Improvements in grassland and grazing management can offer significant opportunities for livestock farms throughout Scotland. Grass is the cheapest feed available on the farm, but it is only cheap if the pastures produce a high yield and a high proportion of that yield is utilised to produce meat and milk.
After soil health (covered in the soil section), the next area for pasture improvement is grazing management. Set stocking and rotational grazing are the two overarching grazing management techniques. Set stocking is where animals are kept in a field for a duration greater than two weeks. Rotational grazing entails frequently shifting of livestock through a series of small fields or paddocks. Where set stocking offers the benefit of simplicity, it does not maximise the utilisation of the grass, areas of the field are rejected and wasted where other areas of the field might be overgrazed.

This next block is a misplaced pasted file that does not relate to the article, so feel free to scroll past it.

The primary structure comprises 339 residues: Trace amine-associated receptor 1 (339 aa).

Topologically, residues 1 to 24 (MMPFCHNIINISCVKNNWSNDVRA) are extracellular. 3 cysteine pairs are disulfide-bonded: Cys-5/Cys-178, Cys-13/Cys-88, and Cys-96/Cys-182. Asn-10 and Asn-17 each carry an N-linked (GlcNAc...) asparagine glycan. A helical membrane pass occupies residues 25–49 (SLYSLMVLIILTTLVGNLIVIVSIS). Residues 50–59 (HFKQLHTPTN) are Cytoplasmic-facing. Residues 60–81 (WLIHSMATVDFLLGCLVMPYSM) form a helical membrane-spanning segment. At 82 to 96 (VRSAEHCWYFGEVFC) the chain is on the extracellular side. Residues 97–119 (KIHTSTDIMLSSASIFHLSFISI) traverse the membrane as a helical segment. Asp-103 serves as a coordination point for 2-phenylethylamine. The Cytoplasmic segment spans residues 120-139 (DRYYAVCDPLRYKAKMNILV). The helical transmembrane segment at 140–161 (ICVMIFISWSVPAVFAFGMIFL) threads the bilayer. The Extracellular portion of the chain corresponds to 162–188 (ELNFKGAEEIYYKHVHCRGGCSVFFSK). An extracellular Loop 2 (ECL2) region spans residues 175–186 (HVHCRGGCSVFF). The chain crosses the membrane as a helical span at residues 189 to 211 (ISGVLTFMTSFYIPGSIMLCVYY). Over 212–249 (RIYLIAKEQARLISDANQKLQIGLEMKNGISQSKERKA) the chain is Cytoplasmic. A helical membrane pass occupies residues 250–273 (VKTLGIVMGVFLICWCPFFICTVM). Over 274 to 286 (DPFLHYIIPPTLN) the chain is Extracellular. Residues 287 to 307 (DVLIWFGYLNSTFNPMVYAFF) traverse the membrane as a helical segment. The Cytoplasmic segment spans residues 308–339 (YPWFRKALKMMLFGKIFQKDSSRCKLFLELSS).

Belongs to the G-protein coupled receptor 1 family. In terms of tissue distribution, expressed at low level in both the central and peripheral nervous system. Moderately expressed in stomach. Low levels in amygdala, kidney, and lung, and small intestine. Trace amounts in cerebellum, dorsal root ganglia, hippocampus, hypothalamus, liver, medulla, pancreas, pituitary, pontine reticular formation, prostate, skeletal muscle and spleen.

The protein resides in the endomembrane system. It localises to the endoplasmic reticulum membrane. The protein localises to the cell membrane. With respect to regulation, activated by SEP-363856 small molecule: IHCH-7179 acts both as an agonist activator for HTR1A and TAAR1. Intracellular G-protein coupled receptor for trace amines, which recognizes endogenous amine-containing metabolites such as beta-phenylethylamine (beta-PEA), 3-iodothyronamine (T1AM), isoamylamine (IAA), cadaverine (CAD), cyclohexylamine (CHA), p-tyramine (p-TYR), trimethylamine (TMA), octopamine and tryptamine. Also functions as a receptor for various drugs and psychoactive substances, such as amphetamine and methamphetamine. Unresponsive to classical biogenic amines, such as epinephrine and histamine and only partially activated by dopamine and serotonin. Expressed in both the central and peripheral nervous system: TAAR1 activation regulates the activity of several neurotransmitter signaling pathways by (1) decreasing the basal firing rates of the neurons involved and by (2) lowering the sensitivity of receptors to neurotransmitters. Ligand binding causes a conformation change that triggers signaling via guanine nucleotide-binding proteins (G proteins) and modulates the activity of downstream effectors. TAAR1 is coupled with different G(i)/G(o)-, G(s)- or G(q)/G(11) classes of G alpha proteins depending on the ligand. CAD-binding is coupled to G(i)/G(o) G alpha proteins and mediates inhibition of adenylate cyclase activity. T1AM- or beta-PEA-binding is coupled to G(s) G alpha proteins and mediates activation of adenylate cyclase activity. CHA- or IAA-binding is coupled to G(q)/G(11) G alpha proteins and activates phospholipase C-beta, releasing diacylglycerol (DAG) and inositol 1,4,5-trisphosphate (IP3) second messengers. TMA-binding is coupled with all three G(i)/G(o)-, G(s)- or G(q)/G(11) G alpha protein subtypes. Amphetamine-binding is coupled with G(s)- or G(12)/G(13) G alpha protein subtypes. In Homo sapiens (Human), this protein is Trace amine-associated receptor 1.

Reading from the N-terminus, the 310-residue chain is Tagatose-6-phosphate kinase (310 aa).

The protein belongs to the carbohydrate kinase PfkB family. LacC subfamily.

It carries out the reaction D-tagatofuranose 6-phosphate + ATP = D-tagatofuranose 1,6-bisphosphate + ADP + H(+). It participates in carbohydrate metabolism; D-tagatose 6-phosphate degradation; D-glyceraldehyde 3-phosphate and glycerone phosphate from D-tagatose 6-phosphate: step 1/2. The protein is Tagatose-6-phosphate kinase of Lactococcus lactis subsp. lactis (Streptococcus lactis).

Rotational grazing results in greater utilisation of grass which means that the animals are faced with a more even sward of quality grass when they enter a paddock. The improved quality, quantity and utilisation of grass under a rotational grazing regime enables greater stocking rates, improved animal performance and reduced inputs (e.g. nitrogen and concentrate feed).
Finally sward regeneration with reseeding can benefit pastures that have a high proportion of weeds. The longevity of a reseed will be compromised if soil and grazing management are inadequate.
2020 Grazing Vlogs
A series of video updates following farmers through a grazing season showing the challenges and benefits of operating a rotational grazing system for livestock performance and welfare.
The farmers include:
- William Willis, Dairy Farmer, Aberdeenshire
- Ian Dickson, Beef and Sheep Farmer, Isle of Bute
- Giles Henry, Beef farmer, Selkirk
- Jamie Leslie, Beef and Sheep Farmer, Shetland
The four farmers are using rotational grazing to make more from grass. Join us in following their developments at the 2020 grazing season unfolds.